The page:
In the DNA prime, MVA boost model to be used in Project One of this application, the only immune correlate of protection against mucosal challenge identified thus far is the GM-CSF mediated avidity of vaccine-elicited antibody binding to the envelope ofthe challenge virus. The mechanism for protection is unknown but suggests an important role for the humoral immune response. The goals of the Virology and Antibody Assay Core are therefore to investigate (i) a mechanism for GM-CSF-based antibody protection (Project One), (ii) novel strategies for promoting humoral immunity within the gut mucosa (Project Two), and (iii) vaccine and challenge induced antibody specificities (NHP Monoclonal Antibody Core). The Virology Core is central to these studies and will assess whether neutralizing and Fc-mediated antibody activities correlate with vaccine-induced protection. We will focus on antibodies within mucosal secretions and plasma against viral proteins Env and Gag. The neutralizing antibody component mediates antiviral activity by binding to the virion associated form of Env and preventing infection of a target cell. While neutralizing antibodies are likely to be a critical component of a vaccine, to date no one has elicited Nabs that can mediate neutralization of genetically diverse viruses, a feature that is critical for protection of HlV-1 infected humans. Other nonneutralizing antibody activities have been associated with protection against acquisition and disease progression. These involve recognition of the Env expressed on the surface of an infected cell, leading to lysis of that cell (ADCC) in addition to augmenting other non-lytic mechanisms that may contribute to viral suppression (ADCVI). Finally, transmission of HIV-1 and SIV across the genital mucosa is associated with a genetic bottleneck, and we will therefore characterize the variants that establish infection in the vaccinated and control monkeys to determine whether vaccine-induced antibodies imposed selective pressure on Env. Specifically, the Virology Core will determine whether peripheral and mucosal IgG and IgA-mediated antibody activities correlate with immune protection against intravaginal challenge following vaccination and investigate whether a sieve effect is evident.

Public Health Relevance

A successful vaccine against HlV-1 will likely need to elicit a B cell response that produces neutralizing and nonneutralizing antibodies with activity against genetically diverse viruses. However, many questions must be answered to achieve this, including what kind of Env immunogen and delivery system is required to optimally elicit these types of antibodies with vaccination, are these antibodies required at mucosal surfaces, and how do they limit acquisition or contribute to viral control? It is therefore important to fully characterize the B cell response and antibodies that are elicited in the mucosa and the periphery during pre-clinical vaccine studies and determine how they contribute to protection against intravaginal challenge. Ultimately, it may be that multiple antibody-mediated activities present in several compartments are needed to achieve the desired protection, and we will investigate that directly here.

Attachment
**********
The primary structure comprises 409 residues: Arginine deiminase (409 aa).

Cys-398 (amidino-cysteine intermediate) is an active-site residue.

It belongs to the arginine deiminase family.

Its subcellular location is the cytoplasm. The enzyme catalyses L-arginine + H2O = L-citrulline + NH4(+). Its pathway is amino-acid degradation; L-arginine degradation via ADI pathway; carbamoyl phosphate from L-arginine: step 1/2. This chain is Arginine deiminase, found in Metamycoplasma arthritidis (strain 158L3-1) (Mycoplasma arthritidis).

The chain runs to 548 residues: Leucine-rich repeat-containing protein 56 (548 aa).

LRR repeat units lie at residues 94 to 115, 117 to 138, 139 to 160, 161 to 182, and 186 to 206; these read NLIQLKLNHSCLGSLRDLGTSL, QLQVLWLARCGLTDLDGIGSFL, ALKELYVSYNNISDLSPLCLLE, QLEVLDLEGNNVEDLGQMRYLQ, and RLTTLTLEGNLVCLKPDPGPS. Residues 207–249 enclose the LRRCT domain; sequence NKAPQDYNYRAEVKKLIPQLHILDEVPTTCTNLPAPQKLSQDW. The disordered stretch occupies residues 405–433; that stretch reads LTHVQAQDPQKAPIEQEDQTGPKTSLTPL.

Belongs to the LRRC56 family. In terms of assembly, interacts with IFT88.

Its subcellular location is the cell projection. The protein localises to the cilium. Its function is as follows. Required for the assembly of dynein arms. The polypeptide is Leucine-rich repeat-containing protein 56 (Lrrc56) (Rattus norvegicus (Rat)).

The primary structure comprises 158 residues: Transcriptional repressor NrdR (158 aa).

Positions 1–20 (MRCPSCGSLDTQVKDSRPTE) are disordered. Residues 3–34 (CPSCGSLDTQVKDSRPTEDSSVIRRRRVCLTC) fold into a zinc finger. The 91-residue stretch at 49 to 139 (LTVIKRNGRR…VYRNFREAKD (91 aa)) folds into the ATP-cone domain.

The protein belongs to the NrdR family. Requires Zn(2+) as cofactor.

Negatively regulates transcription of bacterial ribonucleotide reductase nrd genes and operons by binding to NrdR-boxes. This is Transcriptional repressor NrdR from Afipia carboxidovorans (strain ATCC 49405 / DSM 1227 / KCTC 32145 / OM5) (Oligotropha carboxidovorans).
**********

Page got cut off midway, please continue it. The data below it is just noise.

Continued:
National Institute of Health (NIH)
Research Program--Cooperative Agreements (U19)
Project #
Application #
Study Section
Special Emphasis Panel (ZAI1)
Project Start
Project End
Budget Start
Budget End
Support Year
Fiscal Year
Total Cost
Indirect Cost
Emory University
United States
Zip Code
Yang, Rendong; Bai, Yun; Qin, Zhaohui et al. (2014) EgoNet: identification of human disease ego-network modules. BMC Genomics 15:314
Derdeyn, Cynthia A; Moore, Penny L; Morris, Lynn (2014) Development of broadly neutralizing antibodies from autologous neutralizing antibody responses in HIV infection. Curr Opin HIV AIDS 9:210-6
Basu, Debby; Xiao, Peng; Ende, Zachary et al. (2014) Low antibody-dependent cellular cytotoxicity responses in Zambians prior to HIV-1 intrasubtype C superinfection. Virology 462-463:295-8
Magri, Giuliana; Miyajima, Michio; Bascones, Sabrina et al. (2014) Innate lymphoid cells integrate stromal and immunological signals to enhance antibody production by splenic marginal zone B cells. Nat Immunol 15:354-64
Yu, Tianwei; Jones, Dean P (2014) Improving peak detection in high-resolution LC/MS metabolomics data using preexisting knowledge and machine learning approach. Bioinformatics 30:2941-8
Li, Shuzhao; Rouphael, Nadine; Duraisingham, Sai et al. (2014) Molecular signatures of antibody responses derived from a systems biology study of five human vaccines. Nat Immunol 15:195-204
Romberg, Neil; Chamberlain, Nicolas; Saadoun, David et al. (2013) CVID-associated TACI mutations affect autoreactive B cell selection and activation. J Clin Invest 123:4283-93
Li, Shuzhao; Nakaya, Helder I; Kazmin, Dmitri A et al. (2013) Systems biological approaches to measure and understand vaccine immunity in humans. Semin Immunol 25:209-18
Pulendran, Bali; Oh, Jason Z; Nakaya, Helder I et al. (2013) Immunity to viruses: learning from successful human vaccines. Immunol Rev 255:243-55
Cerutti, Andrea; Cols, Montserrat; Puga, Irene (2013) Marginal zone B cells: virtues of innate-like antibody-producing lymphocytes. Nat Rev Immunol 13:118-32

Showing the most recent 10 out of 20 publications